| Finally, an answer to the plight of every video game player with a little brother: does every two-player experience with a little kid have to be terribly unfun? No, thankfully not. Using asymmetrical gameplay, Super Mario Galaxy has solved my problem in a way that even a family-friendly game like Wii Sports could not hope to aspire to. Normally, two player games are very dreary and not fun for heavily mismatched players. In a game where the 2 players are pitted against each other, a strong player always destroys the weaker one; in my case, a little brother who protests if I go easy and let him win. This quickly becomes frustrating for both of us. On the flipside, cooperative gameplay is a nigtmare. We'll scream at each other to "Jump you moron! No, go back! Stop dying!" a la New Super Mario Bros. for the Wii. (I don't know about you, but in my family, playing co-op mode in this game dissolves into the third world war within ten minutes as we holler at each other to pick up this item, dodge this guy, etcetera.) But in Super Mario Galaxy, co-op mode involves Mario (Player 1) being followed by an anthropomorphic star (Player 2), who assists Mario in collecting health, items, and can even stun and kill enemies. So, Player 2 is absolutely beneficial, perhaps even essential, in getting through the game and the secrets in the levels. It's like having an awesome cheat code that makes the game much easier, and more importantly, makes player 2 feel like they're really doing something useful to help, which is very important when your P2 is much younger than you are. Kids like to be involved. And the P1 doesn't have to slow down or coordinate with a weaker P2 to get anything done; its all very intuitive, and P2 can hardly do anything to mess up P1's gameplay experience. |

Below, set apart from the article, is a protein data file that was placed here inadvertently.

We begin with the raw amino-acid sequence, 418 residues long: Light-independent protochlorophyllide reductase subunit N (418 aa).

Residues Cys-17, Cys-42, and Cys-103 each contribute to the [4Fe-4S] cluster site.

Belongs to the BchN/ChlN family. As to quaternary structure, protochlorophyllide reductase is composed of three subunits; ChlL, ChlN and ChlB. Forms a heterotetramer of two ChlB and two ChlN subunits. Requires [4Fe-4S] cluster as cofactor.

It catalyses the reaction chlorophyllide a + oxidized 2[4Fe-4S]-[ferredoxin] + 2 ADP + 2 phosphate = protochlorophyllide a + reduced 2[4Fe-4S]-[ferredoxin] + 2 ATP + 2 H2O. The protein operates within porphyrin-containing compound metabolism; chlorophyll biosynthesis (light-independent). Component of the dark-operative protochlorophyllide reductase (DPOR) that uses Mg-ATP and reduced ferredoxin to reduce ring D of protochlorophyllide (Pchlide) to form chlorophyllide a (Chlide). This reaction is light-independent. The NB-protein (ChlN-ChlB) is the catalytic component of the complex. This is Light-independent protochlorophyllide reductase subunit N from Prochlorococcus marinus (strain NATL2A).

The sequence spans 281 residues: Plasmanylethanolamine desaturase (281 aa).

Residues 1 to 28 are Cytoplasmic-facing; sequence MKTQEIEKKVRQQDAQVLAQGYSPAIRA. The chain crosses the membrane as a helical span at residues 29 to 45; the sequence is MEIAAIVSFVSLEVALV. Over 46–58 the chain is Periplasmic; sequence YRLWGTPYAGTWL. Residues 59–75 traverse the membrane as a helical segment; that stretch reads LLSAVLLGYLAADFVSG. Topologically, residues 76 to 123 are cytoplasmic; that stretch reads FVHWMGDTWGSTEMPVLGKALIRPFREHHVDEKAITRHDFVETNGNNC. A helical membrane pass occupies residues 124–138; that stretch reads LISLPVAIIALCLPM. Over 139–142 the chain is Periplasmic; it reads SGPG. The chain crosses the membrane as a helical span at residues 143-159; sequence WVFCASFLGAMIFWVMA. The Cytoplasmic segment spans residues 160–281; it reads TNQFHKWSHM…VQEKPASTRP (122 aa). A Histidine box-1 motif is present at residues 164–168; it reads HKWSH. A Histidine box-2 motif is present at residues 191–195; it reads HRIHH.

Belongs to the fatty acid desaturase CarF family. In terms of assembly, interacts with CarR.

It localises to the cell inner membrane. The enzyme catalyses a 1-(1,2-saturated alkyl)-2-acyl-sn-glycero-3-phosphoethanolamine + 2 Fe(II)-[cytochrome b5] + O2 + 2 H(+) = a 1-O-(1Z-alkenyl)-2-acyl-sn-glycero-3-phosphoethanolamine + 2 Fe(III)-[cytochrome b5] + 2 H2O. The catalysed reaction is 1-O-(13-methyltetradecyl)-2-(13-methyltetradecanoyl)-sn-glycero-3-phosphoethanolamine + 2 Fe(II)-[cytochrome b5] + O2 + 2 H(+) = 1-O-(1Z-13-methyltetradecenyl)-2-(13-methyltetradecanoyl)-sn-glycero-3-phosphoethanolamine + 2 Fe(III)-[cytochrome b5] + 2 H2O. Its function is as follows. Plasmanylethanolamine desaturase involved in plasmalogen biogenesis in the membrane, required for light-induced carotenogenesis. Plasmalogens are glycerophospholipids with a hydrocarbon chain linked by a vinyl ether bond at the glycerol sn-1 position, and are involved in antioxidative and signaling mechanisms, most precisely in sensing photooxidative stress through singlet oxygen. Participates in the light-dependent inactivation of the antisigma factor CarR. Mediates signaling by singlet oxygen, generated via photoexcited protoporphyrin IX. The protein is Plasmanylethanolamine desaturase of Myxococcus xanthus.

There is the small issue of miscommunication; if, for example, there's a fireball that cycles up and down once per 3 seconds, I time my jumps to avoid the fireball. But the if P2 is not aware of this, he will stun or freeze the fireball, and I jump smack into it because I did not count on it freezing at any position. But this kind of error is nothing compared to NSMB, where any move off by a milisecond ruins the flow of the level and leaves that one player who is young or uncoordinated like a giant sandbag in a sinking ship, and that isn't fun for little kids to be the weakest link that makes everyone lose. I think we're both happier when a game makes it okay if a kid isn't able to play as well as older peers. I haven't played many co-op games that struck such a good balance between giving P2 autonomy, but limiting his/her range to stuff that will not interfere with the stronger players' progress. It gives the P2 plenty to do, but doesn't make him or her pivotal in winning or losing, which is very important when a small child is at the helm and may not be able to help much if s/he is too young or lacks experience. I really love the way SMG's co-op mode allows two players of wildly varying ability to come together and save a princess. The little bro and I love this game as both a bonding experience and just a fun game. I'd highly recommend it to families with kids of very differing ages.
This entry has been edited 1 time. It was last edited on Sep 11th, 2012 at 00:51:11.
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